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Legend has it that in the early sixties the P.A. would play the Top 10 ahead of each match at Anfield. For four weeks in November 1963, ‘You’ll Never Walk Alone’ was the last song played due to it being atop the charts. But even after it was knocked off the top and dropped out the charts, the crowd kept singing it. The Pacemakers were hometown lads, after all, and the lyrics and melody of the song do lend themselves to being sung en-masse at a football match. So it stuck. ‘You’ll Never Walk Alone’ is the Liverpool FC song now. It’s sung at every game. It’s carved above the gates at Anfield. Liverpool supporters sign off from message boards and forums with ‘YNWA’.

But… Football being a tribal game, this means that any supporter of a club that isn’t LFC has to, basically, hate this song. Especially those who grew up in the seventies and eighties, when the buggers were winning everything. I would never particularly choose to listen to this song, as I’m not a Liverpool fan. It’s left ‘You’ll Never Walk Alone’ in a very weird position in British popular culture – a song that everybody knows; but one that only a select portion of the population will actively enjoy. And, amazingly, I’ve only just scratched the surface here. The song will top the charts again, and will become indelibly connected to two of the biggest tragedies in recent British history. All that for another day…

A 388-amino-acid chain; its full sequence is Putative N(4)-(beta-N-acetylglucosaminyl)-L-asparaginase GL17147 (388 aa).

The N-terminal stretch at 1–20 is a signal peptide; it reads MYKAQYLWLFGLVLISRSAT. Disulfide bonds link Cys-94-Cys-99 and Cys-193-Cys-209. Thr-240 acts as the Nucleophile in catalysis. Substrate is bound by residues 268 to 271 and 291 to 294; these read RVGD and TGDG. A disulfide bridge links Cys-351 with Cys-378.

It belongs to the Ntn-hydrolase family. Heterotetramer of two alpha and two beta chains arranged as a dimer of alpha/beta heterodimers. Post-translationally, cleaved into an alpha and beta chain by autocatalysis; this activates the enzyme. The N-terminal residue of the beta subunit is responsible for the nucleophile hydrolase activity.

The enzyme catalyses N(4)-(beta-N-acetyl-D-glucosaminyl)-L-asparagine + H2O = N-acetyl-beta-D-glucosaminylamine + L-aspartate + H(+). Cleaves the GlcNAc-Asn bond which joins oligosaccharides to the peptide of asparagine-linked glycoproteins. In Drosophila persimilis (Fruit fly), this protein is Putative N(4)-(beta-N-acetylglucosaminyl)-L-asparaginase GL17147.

Away from football, ‘YNWA’ (those Liverpool fans might be on to something here) has been recorded by everyone who’s everyone: Elvis, through Roy Orbison, to Susan Boyle. It would literally take half an hour for me to type out all the artists who’ve done their take in the song. Gerry and The Pacemaker’s version remains, in the UK at least, the definitive one. But I’ve not answered my initial question from several paragraphs back… Why on earth did they take such a big step away from their Merseybeat roots, and so early in their careers? Could it have, perhaps, been their downfall? You can’t imagine The Beatles ever recording a showtune, can you? It was the band’s last #1, and they would only have three further Top 10s. By 1965 their chart-careers would be over. It’s a huge collapse (similar to the way Liverpool threw away the league title at Crystal Palace a few seasons ago… I couldn’t resist…)